Outside Durban, south-east of Marianhill and north-west of Shallcross, there’s a settlement called St Wendolins.
Back in the 80s, this predominantly Nguni community was threatened with forced removals under the Group Areas Act.
And so it was that I found myself driving up there from Durban on a Saturday afternoon in 1982 to cover a prayer meeting, when I passed a crowd standing in a circle in front of the women's hostel at the racecourse end of what was then called Grey Street.
Crowds in that part of town are not unusual even today, but this lot were gazing intently at the ground. That was extraordinary. I pushed my way through to see a man lying on his side in a pool of blood.
"Has anyone called an ambulance?" I asked as I began to feel his throat. There was a pulse. No one answered.
I turned him onto his back. The wound appeared to be on his chest. I ripped his shirt open and streams of blood began to erupt from several holes. It looked like multiple stab wounds.
"There's a call box in the cafe on Carlisle Street," I said to one likely looking specimen. "Call 10111. Tell them to send an ambulance." He looked about uncertainly to make sure I was referring to him and then vanished.
In the meanwhile, I was trying unsuccessfully to stem the flow of blood with a piece of the man's shirt. At that point, a voice said: "if you pinch the hole and hold it, the blood will clot and slow the flow."
I did so. It seemed to work. I went on to the next hole. And the next… And the ambulance arrived and paramedics took over.
"How did you know what to do?" I asked the person who had given me the advice.
"I'm a doctor," he replied.
He fled for his life soon after when I threatened to f*** him up for not having done anything himself, muttering something about not wanting to get involved.
It was days later during discussion with a legal-minded friend that I became aware of the complications of doctors treating patients without consent outside of their official duties.
Most countries where legal systems are based on English Common Law support “Good Samaritan” laws. This protects those of us who stop to render first aid, but those laws do not apply to medical professionals or emergency responders such as paramedics.
Those professionals are subject to a stringent framework of rules and procedures at the apex of which is statutory body, the Health Professions Council of South Africa.
But what happens when that body fails to carry out its responsibilities?
In 2012, 3-year-old Ethan Teubes died after a colon operation performed by a paediatric surgeon at Morningside Clinic in Johannesburg. The postmortem revealed the surgical site had “loose sutures, a 25mm wound just below the suture line and evidence of septic peritonitis locally and on abdominal organs”.
In 2016, 19-month-old Alissa Strydom died after the same surgeon operated on her. The surgeon is reported to have said there were complications, including that he nicked a vein and lost a needle inside her.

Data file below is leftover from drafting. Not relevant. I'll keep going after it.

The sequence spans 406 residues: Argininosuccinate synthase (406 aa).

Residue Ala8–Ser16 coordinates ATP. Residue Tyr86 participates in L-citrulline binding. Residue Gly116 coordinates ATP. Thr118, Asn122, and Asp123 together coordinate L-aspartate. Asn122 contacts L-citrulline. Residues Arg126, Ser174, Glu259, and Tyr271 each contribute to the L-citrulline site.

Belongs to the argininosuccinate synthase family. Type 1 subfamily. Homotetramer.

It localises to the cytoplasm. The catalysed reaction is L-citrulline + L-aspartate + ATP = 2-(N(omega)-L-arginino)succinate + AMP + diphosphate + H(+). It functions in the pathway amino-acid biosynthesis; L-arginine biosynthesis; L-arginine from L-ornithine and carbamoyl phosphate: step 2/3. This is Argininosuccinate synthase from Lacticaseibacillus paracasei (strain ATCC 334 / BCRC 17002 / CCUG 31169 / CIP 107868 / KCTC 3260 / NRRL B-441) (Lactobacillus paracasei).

In September this year, 12 year old Monique Moorcroft died after the same surgeon operated to remove a colostomy bag.
Then in October this year, the same surgeon performed a routine laparoscopic surgery on 10-year-old Zayyaan Sayed.
Zayyaan’s lung collapsed shortly after the surgery. He was taken to the intensive care unit but died not long after.
The Sayeds have since laid criminal charges of culpable homicide against the surgeon and the anesthetist and warrants of arrest have been issued.
The laying of criminal charges is an extraordinary thing to have occurred. In a modern regulated medical environment, the established course of action would have been to report the physicians to the statutory body (the HPCSA) which would then act swiftly to suspend those professionals, pending thorough enquiries.
It turns out that the HPCSA has had multiple investigations pending against this surgeon, which have been running concurrently. It also turns out that Hawks and Special Investigations Unit are investigating HPCSA staff for fraudulently licensing physicians and accepting bribes.
In 2015, a task team commissioned by then health minister, Aaron Motsoaledi, found the HPCSA’s chief executive, COO and head of legal services unfit for their jobs and recommended that “appropriate disciplinary and incapacity proceedings” against them be instituted along with possible suspensions from their jobs.
The task team noted the HPCSA legal department did not employ a single medical practitioner, or member with a medical background, in the legal department to assist with professional conduct enquiries.
Four years on this year, the South African Medical Association says the HPCSA remains an inefficient and ineffective organization; with continued lack of proper administration and inability to institute the recommendations made by the task team.
So if you want to understand why at least 4 children died unnecessarily, look to the top of the food chain.
The Sayeds are determined that no other child should die at the hands of this surgeon. I respect this.
I don’t expect though that the criminal charges against the surgeon and anesthetist will be upheld in court, pending the professional investigation process. I expect the issuing of the warrant of arrest will be found to be unprocedural.
But I would dearly love to know what process would be needed to lay charges against the minister and the HPCSA leadership.